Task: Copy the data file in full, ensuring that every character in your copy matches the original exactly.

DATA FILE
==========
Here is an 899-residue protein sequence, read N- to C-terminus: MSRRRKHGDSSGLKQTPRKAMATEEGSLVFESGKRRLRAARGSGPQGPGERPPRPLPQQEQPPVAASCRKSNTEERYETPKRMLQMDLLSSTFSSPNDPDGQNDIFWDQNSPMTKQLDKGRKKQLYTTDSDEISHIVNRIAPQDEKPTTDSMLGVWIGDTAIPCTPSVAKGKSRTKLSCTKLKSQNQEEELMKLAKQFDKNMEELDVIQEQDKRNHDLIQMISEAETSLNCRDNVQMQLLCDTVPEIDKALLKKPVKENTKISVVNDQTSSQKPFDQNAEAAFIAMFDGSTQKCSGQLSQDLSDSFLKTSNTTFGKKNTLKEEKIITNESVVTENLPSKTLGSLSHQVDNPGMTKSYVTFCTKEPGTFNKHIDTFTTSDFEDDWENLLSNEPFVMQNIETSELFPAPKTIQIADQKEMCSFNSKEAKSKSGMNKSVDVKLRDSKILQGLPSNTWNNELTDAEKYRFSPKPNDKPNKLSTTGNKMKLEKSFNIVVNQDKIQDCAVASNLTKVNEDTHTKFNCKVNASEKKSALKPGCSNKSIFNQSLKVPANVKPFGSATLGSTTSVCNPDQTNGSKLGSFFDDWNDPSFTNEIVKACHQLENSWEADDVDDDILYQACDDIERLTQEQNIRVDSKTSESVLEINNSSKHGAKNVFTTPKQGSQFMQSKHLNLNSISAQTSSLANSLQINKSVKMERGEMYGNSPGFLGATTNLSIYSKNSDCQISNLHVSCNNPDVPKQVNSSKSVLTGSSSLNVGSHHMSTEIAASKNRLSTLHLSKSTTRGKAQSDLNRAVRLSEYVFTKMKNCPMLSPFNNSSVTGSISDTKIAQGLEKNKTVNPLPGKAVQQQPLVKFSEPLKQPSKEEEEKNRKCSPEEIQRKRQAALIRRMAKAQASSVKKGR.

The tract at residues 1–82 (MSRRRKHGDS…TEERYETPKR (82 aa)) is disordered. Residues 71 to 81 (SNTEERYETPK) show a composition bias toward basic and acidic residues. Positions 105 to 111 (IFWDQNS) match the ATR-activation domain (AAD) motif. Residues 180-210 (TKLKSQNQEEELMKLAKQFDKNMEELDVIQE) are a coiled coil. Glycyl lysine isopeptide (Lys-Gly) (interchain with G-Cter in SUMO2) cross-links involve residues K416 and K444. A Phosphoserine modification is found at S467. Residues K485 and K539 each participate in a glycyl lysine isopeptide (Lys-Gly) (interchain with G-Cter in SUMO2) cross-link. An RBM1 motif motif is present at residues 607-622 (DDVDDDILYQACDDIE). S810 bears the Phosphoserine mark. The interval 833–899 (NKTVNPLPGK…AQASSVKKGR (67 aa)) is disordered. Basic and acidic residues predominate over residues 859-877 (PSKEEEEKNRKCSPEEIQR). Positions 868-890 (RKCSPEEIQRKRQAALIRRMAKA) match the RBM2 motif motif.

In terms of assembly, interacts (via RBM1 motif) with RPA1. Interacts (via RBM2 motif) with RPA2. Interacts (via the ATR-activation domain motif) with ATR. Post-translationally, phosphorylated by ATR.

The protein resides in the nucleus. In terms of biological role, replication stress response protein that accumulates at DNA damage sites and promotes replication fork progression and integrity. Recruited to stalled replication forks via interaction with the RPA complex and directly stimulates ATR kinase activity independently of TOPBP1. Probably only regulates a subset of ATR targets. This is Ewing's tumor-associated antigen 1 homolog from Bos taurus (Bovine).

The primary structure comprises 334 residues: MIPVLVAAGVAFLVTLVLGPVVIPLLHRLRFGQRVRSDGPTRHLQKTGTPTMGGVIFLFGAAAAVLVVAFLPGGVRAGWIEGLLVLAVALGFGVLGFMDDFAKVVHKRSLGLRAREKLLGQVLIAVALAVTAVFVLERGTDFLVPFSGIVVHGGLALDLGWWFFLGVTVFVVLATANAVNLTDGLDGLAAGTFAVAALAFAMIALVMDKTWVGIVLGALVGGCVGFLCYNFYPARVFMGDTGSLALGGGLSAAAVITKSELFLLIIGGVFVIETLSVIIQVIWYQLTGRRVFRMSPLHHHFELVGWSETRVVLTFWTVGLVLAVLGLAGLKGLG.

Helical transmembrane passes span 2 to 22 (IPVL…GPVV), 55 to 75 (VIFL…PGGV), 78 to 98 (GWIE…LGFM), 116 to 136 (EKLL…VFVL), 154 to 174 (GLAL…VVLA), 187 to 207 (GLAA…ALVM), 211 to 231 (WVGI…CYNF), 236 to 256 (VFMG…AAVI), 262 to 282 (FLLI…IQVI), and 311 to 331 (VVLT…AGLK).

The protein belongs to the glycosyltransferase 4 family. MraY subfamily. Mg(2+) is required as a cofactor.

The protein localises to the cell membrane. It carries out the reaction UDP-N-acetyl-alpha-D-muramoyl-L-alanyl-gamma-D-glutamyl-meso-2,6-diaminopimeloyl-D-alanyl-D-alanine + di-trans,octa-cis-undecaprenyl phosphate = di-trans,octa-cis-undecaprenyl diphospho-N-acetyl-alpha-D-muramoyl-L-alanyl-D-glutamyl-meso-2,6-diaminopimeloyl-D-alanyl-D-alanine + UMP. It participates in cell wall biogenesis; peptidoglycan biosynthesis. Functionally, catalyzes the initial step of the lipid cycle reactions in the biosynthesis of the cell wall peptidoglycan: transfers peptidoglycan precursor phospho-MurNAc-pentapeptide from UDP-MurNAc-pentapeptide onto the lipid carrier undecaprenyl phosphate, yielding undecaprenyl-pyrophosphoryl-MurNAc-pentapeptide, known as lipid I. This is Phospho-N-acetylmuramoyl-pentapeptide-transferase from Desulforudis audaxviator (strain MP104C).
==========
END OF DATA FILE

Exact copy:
Here is an 899-residue protein sequence, read N- to C-terminus: MSRRRKHGDSSGLKQTPRKAMATEEGSLVFESGKRRLRAARGSGPQGPGERPPRPLPQQEQPPVAASCRKSNTEERYETPKRMLQMDLLSSTFSSPNDPDGQNDIFWDQNSPMTKQLDKGRKKQLYTTDSDEISHIVNRIAPQDEKPTTDSMLGVWIGDTAIPCTPSVAKGKSRTKLSCTKLKSQNQEEELMKLAKQFDKNMEELDVIQEQDKRNHDLIQMISEAETSLNCRDNVQMQLLCDTVPEIDKALLKKPVKENTKISVVNDQTSSQKPFDQNAEAAFIAMFDGSTQKCSGQLSQDLSDSFLKTSNTTFGKKNTLKEEKIITNESVVTENLPSKTLGSLSHQVDNPGMTKSYVTFCTKEPGTFNKHIDTFTTSDFEDDWENLLSNEPFVMQNIETSELFPAPKTIQIADQKEMCSFNSKEAKSKSGMNKSVDVKLRDSKILQGLPSNTWNNELTDAEKYRFSPKPNDKPNKLSTTGNKMKLEKSFNIVVNQDKIQDCAVASNLTKVNEDTHTKFNCKVNASEKKSALKPGCSNKSIFNQSLKVPANVKPFGSATLGSTTSVCNPDQTNGSKLGSFFDDWNDPSFTNEIVKACHQLENSWEADDVDDDILYQACDDIERLTQEQNIRVDSKTSESVLEINNSSKHGAKNVFTTPKQGSQFMQSKHLNLNSISAQTSSLANSLQINKSVKMERGEMYGNSPGFLGATTNLSIYSKNSDCQISNLHVSCNNPDVPKQVNSSKSVLTGSSSLNVGSHHMSTEIAASKNRLSTLHLSKSTTRGKAQSDLNRAVRLSEYVFTKMKNCPMLSPFNNSSVTGSISDTKIAQGLEKNKTVNPLPGKAVQQQPLVKFSEPLKQPSKEEEEKNRKCSPEEIQRKRQAALIRRMAKAQASSVKKGR.

The tract at residues 1–82 (MSRRRKHGDS…TEERYETPKR (82 aa)) is disordered. Residues 71 to 81 (SNTEERYETPK) show a composition bias toward basic and acidic residues. Positions 105 to 111 (IFWDQNS) match the ATR-activation domain (AAD) motif. Residues 180-210 (TKLKSQNQEEELMKLAKQFDKNMEELDVIQE) are a coiled coil. Glycyl lysine isopeptide (Lys-Gly) (interchain with G-Cter in SUMO2) cross-links involve residues K416 and K444. A Phosphoserine modification is found at S467. Residues K485 and K539 each participate in a glycyl lysine isopeptide (Lys-Gly) (interchain with G-Cter in SUMO2) cross-link. An RBM1 motif motif is present at residues 607-622 (DDVDDDILYQACDDIE). S810 bears the Phosphoserine mark. The interval 833–899 (NKTVNPLPGK…AQASSVKKGR (67 aa)) is disordered. Basic and acidic residues predominate over residues 859-877 (PSKEEEEKNRKCSPEEIQR). Positions 868-890 (RKCSPEEIQRKRQAALIRRMAKA) match the RBM2 motif motif.

In terms of assembly, interacts (via RBM1 motif) with RPA1. Interacts (via RBM2 motif) with RPA2. Interacts (via the ATR-activation domain motif) with ATR. Post-translationally, phosphorylated by ATR.

The protein resides in the nucleus. In terms of biological role, replication stress response protein that accumulates at DNA damage sites and promotes replication fork progression and integrity. Recruited to stalled replication forks via interaction with the RPA complex and directly stimulates ATR kinase activity independently of TOPBP1. Probably only regulates a subset of ATR targets. This is Ewing's tumor-associated antigen 1 homolog from Bos taurus (Bovine).

The primary structure comprises 334 residues: MIPVLVAAGVAFLVTLVLGPVVIPLLHRLRFGQRVRSDGPTRHLQKTGTPTMGGVIFLFGAAAAVLVVAFLPGGVRAGWIEGLLVLAVALGFGVLGFMDDFAKVVHKRSLGLRAREKLLGQVLIAVALAVTAVFVLERGTDFLVPFSGIVVHGGLALDLGWWFFLGVTVFVVLATANAVNLTDGLDGLAAGTFAVAALAFAMIALVMDKTWVGIVLGALVGGCVGFLCYNFYPARVFMGDTGSLALGGGLSAAAVITKSELFLLIIGGVFVIETLSVIIQVIWYQLTGRRVFRMSPLHHHFELVGWSETRVVLTFWTVGLVLAVLGLAGLKGLG.

Helical transmembrane passes span 2 to 22 (IPVL…GPVV), 55 to 75 (VIFL…PGGV), 78 to 98 (GWIE…LGFM), 116 to 136 (EKLL…VFVL), 154 to 174 (GLAL…VVLA), 187 to 207 (GLAA…ALVM), 211 to 231 (WVGI…CYNF), 236 to 256 (VFMG…AAVI), 262 to 282 (FLLI…IQVI), and 311 to 331 (VVLT…AGLK).

The protein belongs to the glycosyltransferase 4 family. MraY subfamily. Mg(2+) is required as a cofactor.

The protein localises to the cell membrane. It carries out the reaction UDP-N-acetyl-alpha-D-muramoyl-L-alanyl-gamma-D-glutamyl-meso-2,6-diaminopimeloyl-D-alanyl-D-alanine + di-trans,octa-cis-undecaprenyl phosphate = di-trans,octa-cis-undecaprenyl diphospho-N-acetyl-alpha-D-muramoyl-L-alanyl-D-glutamyl-meso-2,6-diaminopimeloyl-D-alanyl-D-alanine + UMP. It participates in cell wall biogenesis; peptidoglycan biosynthesis. Functionally, catalyzes the initial step of the lipid cycle reactions in the biosynthesis of the cell wall peptidoglycan: transfers peptidoglycan precursor phospho-MurNAc-pentapeptide from UDP-MurNAc-pentapeptide onto the lipid carrier undecaprenyl phosphate, yielding undecaprenyl-pyrophosphoryl-MurNAc-pentapeptide, known as lipid I. This is Phospho-N-acetylmuramoyl-pentapeptide-transferase from Desulforudis audaxviator (strain MP104C).